Bottom Lines are our most current take on a race.
Arizona GOP Rep. Martha McSally (AZ-02) uncorked one of the worst kept secrets of 2018 by announcing her bid for Senate today. Over her two terms, McSally has cultivated a popular profile as a trailblazing fighter pilot and moderate Republican who fought for Pentagon funding for Tucson's A-10 Warthog. It allowed her to win reelection with 57 percent in 2016 while Hillary Clinton carried the district 49 percent to 44 percent.
GOP Rep. Darrell Issa's retirement makes him the fourth Republican from a district carried by Hillary Clinton to not seek reelection in 2018. It's not as much of a game changer as Rep. Ed Royce's was yesterday because Issa was already highly vulnerable after winning by fewer than 1,700 votes in 2016, but it does put Democrats in the driver's seat to pick up the district.
Democrats got a boost they desperately wanted when GOP House Foreign Relations Chair Rep. Ed Royce announced his retirement from California's 39th CD. Royce has held the northern Orange County seat easily since 1992, in part because he's built a deep relationship with immigrant communities in a district that is 29 percent Asian and just 31 percent white. But without Royce, Republicans will struggle to hold the seat.
Republican U.S. Orrin Hatch announced today that he will not seek a seventh term in November, creating a third open seat for Republicans.
The president and GOP members of Congress are like those friends of yours who have an “on-again-off-again” relationship. You never quite know if they are going strong or have broken up — again. This week the GOP couple was in the “on-again stage," heaping praise on one another for passage of the tax reform bill. For much of the year, however, they've been in the “off-again” phase. We all remember the president personally attacking GOP House and Senate leaders after the failure of Obamacare repeal.
Rumors have been swirling around Washington for a few weeks now that Speaker Paul Ryan will hang up the Speaker’s gavel in 2018. The famously wonky Wisconsin-ite is on the cusp of achieving his long-time goal of tax reform, and after that happens, the thinking goes, there’s little left for Ryan to do except for the drudge work like responding to President Trump’s tweets and disciplining sexual harassers.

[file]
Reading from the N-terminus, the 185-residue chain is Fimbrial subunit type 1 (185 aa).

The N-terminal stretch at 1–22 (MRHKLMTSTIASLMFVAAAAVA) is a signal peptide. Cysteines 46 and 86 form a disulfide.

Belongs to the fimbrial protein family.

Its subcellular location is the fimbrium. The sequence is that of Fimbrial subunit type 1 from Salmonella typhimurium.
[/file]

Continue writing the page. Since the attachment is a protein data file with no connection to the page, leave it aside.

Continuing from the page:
Democrat Doug Jones’ victory in yesterday’s special election surprised much of the political world, and it has created ripples that will be felt until Election Day in 2018. But, as is often the tendency with upsets, “pundits” were quick to hit cable news channels to make apocalyptic predications about what it all means. This is not to suggest that there aren’t major implications in Jones’ win, but suggestions that Republicans’ house has burned to the ground are overstated.
In a recruiting victory for Democrats, former Gov. Phil Bredesen announced today that he will run for the open seat created by the retirement of GOP U.S. Sen. Bob Corker. Bredesen's announcement puts the race into the Toss Up column, a rating change that has larger implications for the 2018 Senate map.
Democratic U.S. Sen. Al Franken of Minnesota announced today that he will resign his Senate seat “in the coming weeks” in the wake of multiple allegations of inappropriate sexual behavior toward women that ranged from unwanted advances to groping. The incidents occurred over a number of years dating back to before he was elected to the Senate. The first allegations came to light three weeks ago and came to a head yesterday when several of his female colleagues called on him to resign. At least 28 of the Senate's 48 Democrats have said that Franken should step down.